Rob Mullen is walking the whole length of the northeastern state of Vermont and painting what he sees along the way.
So far, Mullen has walked over 300 kilometers on the Long Trail, what Vermont calls America’s oldest long-distance path. Recently, he had only five kilometers to go before he could meet his wife and father for a break and supplies.
It was raining, but he kept dry with his special clothing and equipment as he walked down the trail. The leaves on the trees were showing their autumn colors of orange and yellow. He carried walking sticks and a large blue bag on his back. Inside his bag were his painting supplies.
Mullen is a 64-year-old wildlife and wilderness artist. He is in the middle of hiking the Long Trail, which stretches 440 kilometers. The path runs from Vermont's border with Canada to the Massachusetts state line. During his trip, Mullen has been making art. He paints the things he sees.
He told The Associated Press that his experience on the trail has brought him a sense of hope about the country.
“I’ll be painting from this trip for a long time,” he said during a recent break from walking.
Mullen has done many wilderness boat trips in Alaska and Canada in the past. This year, he had planned to boat in the Northwest Territories of Canada. But then the coronavirus pandemic hit. Canada’s border remains closed to Americans.
As a result, Mullen decided to walk the full length of the Long Trail. He also decided to raise money with his art. The Vermont Wildlife Coalition and the Green Mountain Club, which takes care of the Long Trail, will receive the money he earns.
Mullen was able to fulfill his plan to hike a set distance and then paint a painting on the first day on the trail. He got to a shelter at around 4 p.m., painted a piece of art, cooked a meal and went to bed, he said.
But the trail soon got difficult for him. He admitted he had not trained enough, which slowed his speed.
“I mean I was really suffering,” he said. He left his painting kit with his wife temporarily, so he could carry less weight. But he did not give up. As he continued, he gained strength and got back his painting supplies. At times, he said the beauty around him took his breath away.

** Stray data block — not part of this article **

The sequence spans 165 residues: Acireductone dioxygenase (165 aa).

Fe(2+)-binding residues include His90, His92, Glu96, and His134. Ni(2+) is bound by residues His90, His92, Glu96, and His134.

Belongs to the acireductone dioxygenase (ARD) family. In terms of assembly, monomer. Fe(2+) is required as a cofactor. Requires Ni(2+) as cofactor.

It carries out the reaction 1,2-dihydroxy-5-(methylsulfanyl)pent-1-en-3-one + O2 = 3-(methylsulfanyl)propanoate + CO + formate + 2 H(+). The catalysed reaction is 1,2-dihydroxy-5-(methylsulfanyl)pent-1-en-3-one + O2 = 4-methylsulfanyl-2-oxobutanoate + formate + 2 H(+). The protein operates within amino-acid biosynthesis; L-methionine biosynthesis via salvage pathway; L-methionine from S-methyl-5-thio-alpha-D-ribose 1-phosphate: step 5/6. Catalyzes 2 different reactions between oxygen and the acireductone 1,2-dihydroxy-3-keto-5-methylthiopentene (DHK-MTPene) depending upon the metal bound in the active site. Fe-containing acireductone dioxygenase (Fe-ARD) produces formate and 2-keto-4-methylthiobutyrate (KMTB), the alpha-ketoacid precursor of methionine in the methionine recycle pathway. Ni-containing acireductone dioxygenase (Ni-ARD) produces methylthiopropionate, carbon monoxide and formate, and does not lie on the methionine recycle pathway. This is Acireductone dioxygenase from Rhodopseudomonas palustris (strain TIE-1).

His wife, Bonnie Rowell, meets up with him every five days to resupply him with food.
Along the way, Mullen has met many hikers who are either walking the Appalachian Trail from Georgia to Maine or, like himself, Vermont’s Long Trail. The hikers share shelters for the night or talk to each other on the trail.
“You get these ephemeral friendships,” he said of the connections he made with strangers along the way. “Ephemeral” means lasting for a very short time.
The hikers take care of one another. They share equipment and help fix what is broken. When two hikers were low on fuel on a recent night, another hiker loaned them a fuel canister, Mullen said. People who are called trail angels leave water at road crossings and other places for hikers.
Mullen's month-long hike has also been a break from the political debate going on in the United States, he said. He has not heard a political discussion in weeks.
He said it gives him hope that the apparent disagreement “…when you’re watching the news doesn’t go that deeply into the populace maybe, at least not in many of them,” he said. “So it was encouraging for me.”
I’m Ashley Thompson.
The Associated Press reported this story. Ashley Thompson adapted it for VOA Learning English. Mario Ritter, Jr. was the editor.
Words in This Story
pandemic – n. a contagious illness that affects many countries
canister –n. a container with a lid that is used for keeping dry products
angel –n. a person who is very good and kind
populace –n. the people who live in a country or part of a country
encouraging –adj. causing a hopeful feeling
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